That's nice indeed, It never occurred to me to use advanced set operations, perhaps because I'm note very mathematically inclined ;) – Berzemus Feb 20 '14 at 8:34
@IGIVECRAPANSWERS - was not familiar about sofs! cool thing. – trex May 27 '15 at 6:25

This technique is called merge join. It is well known in database design.

``````merge(L1, L2) ->
merge_(lists:sort(L1), lists:sort(L2)).

merge_([{K, V1}|T1], [{K, V2}|T2]) -> [{K, [V1, V2]}|merge_(T1, T2)];
merge_([], []) -> [].
``````

If there can be different sets of keys in both lists and you are willing to drop those values you can use

``````merge_([{K, V1}|T1], [{K, V2}|T2]) -> [{K, [V1, V2]}|merge_(T1, T2)];
merge_([{K1, _}|T1], [{K2, _}|_]=L2) when K1 < K2 -> merge_(T1, L2);
merge_(L1, [{_, _}|T2]) -> merge_(L1, T2);`
merge_(_, []) -> [].
``````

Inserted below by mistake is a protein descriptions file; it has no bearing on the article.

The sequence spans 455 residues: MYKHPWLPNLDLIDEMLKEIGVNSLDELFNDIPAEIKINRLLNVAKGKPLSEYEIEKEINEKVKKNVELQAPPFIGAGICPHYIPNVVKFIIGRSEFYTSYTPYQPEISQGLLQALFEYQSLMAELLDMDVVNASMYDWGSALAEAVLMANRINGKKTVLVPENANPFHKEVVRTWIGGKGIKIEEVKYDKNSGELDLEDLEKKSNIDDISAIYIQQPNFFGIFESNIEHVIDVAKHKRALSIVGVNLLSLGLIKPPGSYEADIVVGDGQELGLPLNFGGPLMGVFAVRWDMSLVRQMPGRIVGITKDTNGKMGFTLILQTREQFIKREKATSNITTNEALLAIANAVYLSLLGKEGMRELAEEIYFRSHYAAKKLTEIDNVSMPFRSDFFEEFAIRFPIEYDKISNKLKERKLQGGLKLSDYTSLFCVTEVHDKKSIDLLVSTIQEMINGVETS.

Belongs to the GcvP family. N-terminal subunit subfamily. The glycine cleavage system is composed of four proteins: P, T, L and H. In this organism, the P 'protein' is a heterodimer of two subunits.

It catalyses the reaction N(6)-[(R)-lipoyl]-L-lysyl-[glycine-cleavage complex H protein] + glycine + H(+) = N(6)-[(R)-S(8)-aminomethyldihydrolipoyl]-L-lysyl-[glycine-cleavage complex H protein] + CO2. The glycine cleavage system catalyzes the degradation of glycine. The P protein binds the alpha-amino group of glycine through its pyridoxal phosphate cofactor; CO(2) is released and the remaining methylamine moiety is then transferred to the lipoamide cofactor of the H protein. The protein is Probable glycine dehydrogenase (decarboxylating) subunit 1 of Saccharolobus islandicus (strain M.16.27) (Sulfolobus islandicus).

Or if you would like store those values in lists

``````merge_([{K, V1}|T1], [{K, V2}|T2]) -> [{K, [V1, V2]}|merge_(T1, T2)];
merge_([{K1, V1}|T1], [{K2, _}|_]=L2) when K1 < K2 -> [{K1, [V1]}|merge_(T1, L2)];
merge_(L1, [{K2, V2}|T2]) -> [{K2, [V2]}|merge_(L1, T2)];
merge_(L1, []) -> [{K, [V]} || {K, V} <- L1].
``````

You can of course use tail recursive version if you don't mind result in reverse order or you can always use `lists:reverse/1`

``````merge(L1, L2) ->
merge(lists:sort(L1), lists:sort(L2), []).

merge([{K, V1}|T1], [{K, V2}|T2], Acc) -> merge(T1, T2, [{K, [V1, V2]}|Acc]);
merge([], [], Acc) -> Acc. % or lists:reverse(Acc).
``````

Or

``````merge([{K, V1}|T1], [{K, V2}|T2], Acc) -> merge(T1, T2, [{K, [V1, V2]}|Acc]);
merge([{K1, _}|T1], [{K2, _}|_]=L2, Acc) when K1 < K2 -> merge(T1, L2, Acc);
merge(L1, [{_, _}|T2], Acc) -> merge(L1, T2, Acc);`
merge(_, [], Acc) -> Acc. % or lists:reverse(Acc).
``````

Or

``````merge([{K, V1}|T1], [{K, V2}|T2], Acc) -> merge(T1, T2, [{K, [V1, V2]}|Acc]);
merge([{K1, V1}|T1], [{K2, _}|_]=L2, Acc) when K1 < K2 -> merge(T1, L2, [{K1, [V1]}|Acc]);
merge(L1, [{K2, V2}|T2], Acc) -> merge(L1, T2, [{K2, [V2]}|Acc]);`
merge([{K1, V1}|T1], [], Acc) -> merge(T1, [], [{K1, [V1]} | Acc]);
merge([], [], Acc) -> Acc. % or lists:reverse(Acc).
% or merge(L1, [], Acc) -> lists:reverse(Acc, [{K, [V]} || {K, V} <- L1]).